On Arena-- StarTrek TOS episode & Fredric Brown scifi story
Watching Kirk get bounced and battered by the Gorn in Arena and thinking about Fredric Brown's Arena, which I read in Dave Drakeís Space Galdiators. In the Star Trek episode, Enterprise hotly pursues an alien raider, later identified as Gorn, that destroyed and massacered and Earth colony. Both ships are stopped dead my supernal aliens who object to their disruptive, barbaric, vengeful bloodlust. They remove both captains to a special place for them to battle to the death. The victor's ship and crew are to go on. The victim's ship and crew are to be destroyed. In the same way a human, Bob Carson and a nameless alien "Outsider" are chosen by ineffable aliens to champion, not just their fleets, but their entire civilizations. While the place of combat is similarly prepared, the motive is not one of moral disgust. Both Earth and the alien civilization would be destroyed in the coming fight. This way, one gets to go on.
In the Star Trek relaunch, Capt. Pike refers to Kirk as a "genius". I don't see it here. He seems to be stumbling around looking for a disassembled phaser he can put back together without seeing the raw materials from which to fashion weapons. Throughout the fight, the Gorn makes weapons and pounds the snot out of Kirk hand-to-hand. In the nick of time Kirk puts S + C + KNO3 together and builds a primitive cannon that surprises the Gorn and everyone else.
In the Fredric Brown story, which first appeared in June 1944ís Astounding ,the two contestants are more evenly matched. Bob Carson is a scout-ship pilot in a human fleet awaiting a final showdown with invading aliens, the Outsiders. His opponent is an unnamed Outsider from the invader fleet. Both understand the terms of the Arena. Any weapons and strategems must be made from scratch. They are separated by a barrier. The struggle calls upon them to use the totality of their beings to survive. Though seriously wounded early on, (lucky shot) Carson manages to engage the Outsider on fairly even terms. The Outsider builds a catapult. Carson makes a spear and a knife and fire bombs. The Outsider wounds Carson. Carson burns down the Outsider's catapult. In the end, the Outsider's cruelty and Carson's compassion are the keys to Carson solving his problem and coming to grips with the Outsider.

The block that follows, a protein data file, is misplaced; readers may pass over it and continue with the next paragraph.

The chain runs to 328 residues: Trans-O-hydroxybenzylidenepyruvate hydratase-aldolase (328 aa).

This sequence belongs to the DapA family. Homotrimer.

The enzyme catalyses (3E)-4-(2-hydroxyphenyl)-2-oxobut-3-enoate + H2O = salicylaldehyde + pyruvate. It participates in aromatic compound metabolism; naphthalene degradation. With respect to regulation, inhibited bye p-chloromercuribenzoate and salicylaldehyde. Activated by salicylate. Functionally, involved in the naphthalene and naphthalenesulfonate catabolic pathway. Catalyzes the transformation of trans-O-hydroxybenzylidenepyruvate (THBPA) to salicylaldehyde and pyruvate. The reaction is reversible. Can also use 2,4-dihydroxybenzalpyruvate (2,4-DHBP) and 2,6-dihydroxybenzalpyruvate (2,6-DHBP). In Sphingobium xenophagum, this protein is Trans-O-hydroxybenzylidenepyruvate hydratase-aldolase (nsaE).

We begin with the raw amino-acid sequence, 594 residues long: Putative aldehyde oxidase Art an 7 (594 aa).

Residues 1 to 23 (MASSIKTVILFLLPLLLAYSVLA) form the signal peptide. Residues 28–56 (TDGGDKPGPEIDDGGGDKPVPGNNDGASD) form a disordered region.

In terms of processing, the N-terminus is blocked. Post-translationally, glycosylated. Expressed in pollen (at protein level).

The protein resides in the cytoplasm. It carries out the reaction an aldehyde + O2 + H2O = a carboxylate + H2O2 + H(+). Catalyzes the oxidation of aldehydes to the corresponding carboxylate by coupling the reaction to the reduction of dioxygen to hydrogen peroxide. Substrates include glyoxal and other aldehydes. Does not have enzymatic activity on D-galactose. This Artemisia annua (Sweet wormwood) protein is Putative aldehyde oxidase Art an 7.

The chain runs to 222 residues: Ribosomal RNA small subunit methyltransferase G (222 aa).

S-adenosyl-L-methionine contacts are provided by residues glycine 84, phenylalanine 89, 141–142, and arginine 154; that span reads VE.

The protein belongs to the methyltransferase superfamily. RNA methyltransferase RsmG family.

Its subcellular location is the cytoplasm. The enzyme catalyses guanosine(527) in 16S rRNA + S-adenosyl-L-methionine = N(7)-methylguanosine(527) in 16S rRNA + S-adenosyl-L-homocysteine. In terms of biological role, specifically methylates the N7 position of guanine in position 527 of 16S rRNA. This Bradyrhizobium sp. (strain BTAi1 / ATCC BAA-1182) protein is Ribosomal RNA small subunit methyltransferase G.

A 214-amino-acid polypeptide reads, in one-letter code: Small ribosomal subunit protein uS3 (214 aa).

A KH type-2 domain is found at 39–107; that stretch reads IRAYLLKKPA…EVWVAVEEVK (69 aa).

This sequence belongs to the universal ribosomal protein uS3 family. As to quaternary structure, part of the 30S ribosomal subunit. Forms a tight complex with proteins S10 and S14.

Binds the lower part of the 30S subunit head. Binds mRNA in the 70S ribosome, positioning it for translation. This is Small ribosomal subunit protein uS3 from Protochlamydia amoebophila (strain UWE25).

Kirk's strengths and weaknesses compared to the Gorn's should be more obvious to him. The Gorn is much stronger than Kirk. The Gorn is also much slower than Kirk. Kirk commands a cruiser, for goodness sake. The concept of superior speed and maneuverability should be second nature to him. He throws the biggest rock he can lift at the Gorn. The Gorn throws a rock bigger than Kirk. Kirk should have gathered up a handful of the diamonds behind him and pegged the Gorn from a distance. (smothering the target) He could have fashioned a bolo, or a sling to lengthen his throw. The Gorn reaches out and fashions a club/spear from a tree. Kirk tries to climb his. (I know Kirk knows how to make a spear as well as bow and arrow. Maybe "Friday's Child" came after Arena and he studied up on antiquarian weapons in the meantime.) Despite Kirk's until-he-was-badly-injured speed superiority, the Gorn pursues him. Instead of grappling or running into a snare, Kirk could have run circles around the Gorn pelting him with rocks. At no time should he have attempted close-quarters combat by kicking or wrassling with the Gorn. He comes out the worst for trying it. In the end, his ingenuity finally saves him just as the Metrons are writing his epitaph.
In the Fredric Brown story, Carson wins by drawing his opponent into his grasp. He's almost reached the limits of his endurance and must end the fight or die in the attempt. This strategy, imposed on Carson by necessity, is a trademark of Kirk's. Thrice in the original series Kirk feigns the crippling of Enterprise to draw a superior opponent in for the killing blow. In Arena, Carson's not faking. His situation is truly desperate. (Apparently, William Shatner really got hurt in the filming of this episode. Probably in delivering one of those attacks that would have been fatal to an ordinary human.) If the Gorn were to reach him before he fired, he'd be killed. Of course, Kirk strikes fire to his fuse just as the Gorn hoves into view.
I wonder though about the "advanced quality of mercy" Kirk displays to the Gorn. With the Gorn finally helpless at his feet, Kirk is no longer mad with blood lust and righteous indignation, so he declines to kill the Gorn and asks the Metrons to spare him. Had he not done so, would the Metrons have been so disgusted by the barbarity that they killed both crews?